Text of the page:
AMA Journal of Ethics. April 2018, Volume 20, Number 4: 372-378.
Medicine and Society
When Is Advertising a Plastic Surgeon’s Individual “Brand” Unethical?
Deceptive online marketing techniques can lead to patients feeling betrayed by physicians and their “brand” when their heightened expectations aren’t met.
Carly P. Smith, PhD, and Daniel George, PhD
Narrative of a “Vampire” Patient
J was scrolling through social media during a lunch break and stopped at a post of side-by-side pictures of a woman’s face labeled “Before and After,” with the latter photo showing the woman’s skin looking smoother and more luminous. But the caption was what really caught J’s attention: “Kim Kardashian’s Anti-Aging Secret: the Vampire Facelift®!” The post had been shared by a friend who J knew loved the Kardashian celebrity empire, but the original picture had been posted by a fancy downtown spa.
J had recently been considering some sort of cosmetic procedure. J thought he looked tired, even after a full night’s sleep, and was worried about the effect that years of running outside in the sun had inscribed on his face. Every day, he experienced some version of the thought that he didn’t look as young as his 42 years. J clicked on the page of the spa and noticed it had recently published several posts about the technology and science behind the procedure. J looked at several illustrations that showed the procedure: a minor blood draw, a centrifuge machine, and tiny facial injections. There were even videos made by a cosmetic surgeon, Dr. A, who explained how the Vampire Facelift worked. She spoke casually, joking about the spooky name that arose from the use of patients’ own plasma, which was injected with microneedles to stimulate the skin’s own regenerative properties. She then described the medical technology that made the procedure effective and the healing process quick.
Dr. A seemed warm and knowledgeable; J felt growing comfort that she personally cared about the safety of the procedure. While it all sounded a little weird, J relied upon Dr. A as a certified plastic surgeon who seemed confidently to emphasize that the procedure was based on the latest evidence-based scientific innovations. Later that night, he went back to the social media page and read comments on all the posts; they uniformly conveyed positive experiences about this procedure, and some offered rave reviews of Dr. A’s skill and persona and even posted pictures of postprocedure results. J noticed some common friends among those who had commented. The procedure seemed low risk, and there was even a special going on through the month of October—a “Halloween sale” for the Vampire Facelift. J took a deep breath and called the spa clinic to make an appointment.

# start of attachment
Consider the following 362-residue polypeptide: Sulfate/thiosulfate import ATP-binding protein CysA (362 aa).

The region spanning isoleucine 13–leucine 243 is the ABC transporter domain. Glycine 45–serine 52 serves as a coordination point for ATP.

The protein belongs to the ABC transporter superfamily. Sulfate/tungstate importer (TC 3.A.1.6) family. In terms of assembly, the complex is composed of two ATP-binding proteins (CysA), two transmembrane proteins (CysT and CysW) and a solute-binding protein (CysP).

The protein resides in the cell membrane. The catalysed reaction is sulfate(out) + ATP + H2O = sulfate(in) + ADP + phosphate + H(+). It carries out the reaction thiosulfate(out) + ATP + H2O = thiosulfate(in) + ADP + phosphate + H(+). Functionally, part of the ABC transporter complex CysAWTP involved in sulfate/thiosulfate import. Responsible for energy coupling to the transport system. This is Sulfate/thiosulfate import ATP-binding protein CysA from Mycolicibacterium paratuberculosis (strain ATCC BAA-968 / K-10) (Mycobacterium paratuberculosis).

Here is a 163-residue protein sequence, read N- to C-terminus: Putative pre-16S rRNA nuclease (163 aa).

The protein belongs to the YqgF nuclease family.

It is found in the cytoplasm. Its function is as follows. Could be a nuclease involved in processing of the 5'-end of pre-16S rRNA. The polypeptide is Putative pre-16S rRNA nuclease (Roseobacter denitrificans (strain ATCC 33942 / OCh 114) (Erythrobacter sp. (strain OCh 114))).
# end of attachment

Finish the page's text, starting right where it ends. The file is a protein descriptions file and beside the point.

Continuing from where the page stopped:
Practical and Ethical Considerations of Implying Brand Innovation on Social Media
As we see in the above vignette, advertising via social media allows patients to develop a personal connection to a practice before they enter the physician’s office. Many patients take advantage of this source of information; indeed, one study found that 70 percent of people seeking to inform themselves about plastic surgery abroad relied on the internet as their main source of information and also cited the quality of the surgeon’s website as the most powerful influence on their choice of plastic surgeon . Although an online “relationship” can help foster rapport by building a sense of familiarity or even trust before an in-person meeting, as we see above, it can also disrupt the normal “cautious consumer” behavior and decision making of prospective patients. Patients’ general trust in medicine or in the reputation of a specific practice can extend to unknown physicians, allowing patients to overlook a lack of specific information about these physicians’ trustworthiness or competence . Indeed, a recent survey of US plastic surgery practices’ websites found that only 40 percent describe potential complications of procedures . When this trust is not borne out—when the procedure does not live up to heightened expectations or complications arise—patients can feel betrayed not just by the physician but by the “brand” the physician has built (and even by the field of plastic surgery writ large)—a phenomenon recognized as institutional betrayal [2-4]. Thus, it behooves physicians to consider the likely effect of common social media practices through an ethical lens.
In this paper, we will discuss the ethical issues introduced in the vignette and how they are uniquely heightened in the context of social media advertising and branding. Throughout, we focus on the added complication of protecting patients’ trust in this new landscape: how it can be built, maintained, or “institutionally betrayed” by unethical social media practices.
Potential for Deception in Social Media Advertising
At present, there are no restrictions on advertising in medicine except when it can be specifically justified as necessary to protect the public from deceptive (i.e., intentionally misleading) practices . That deception rather than mere inaccuracy (i.e., inadvertent misinformation) is the crux of this ethical guideline illustrates the need to protect patients’ trust given the imbalance of power and knowledge in the patient-physician relationship. As the case example above illustrates, deceptive advertising restrictions can become quite ambiguous in a social media environment, and J’s social media research exposes him to at least two potentially deceptive practices.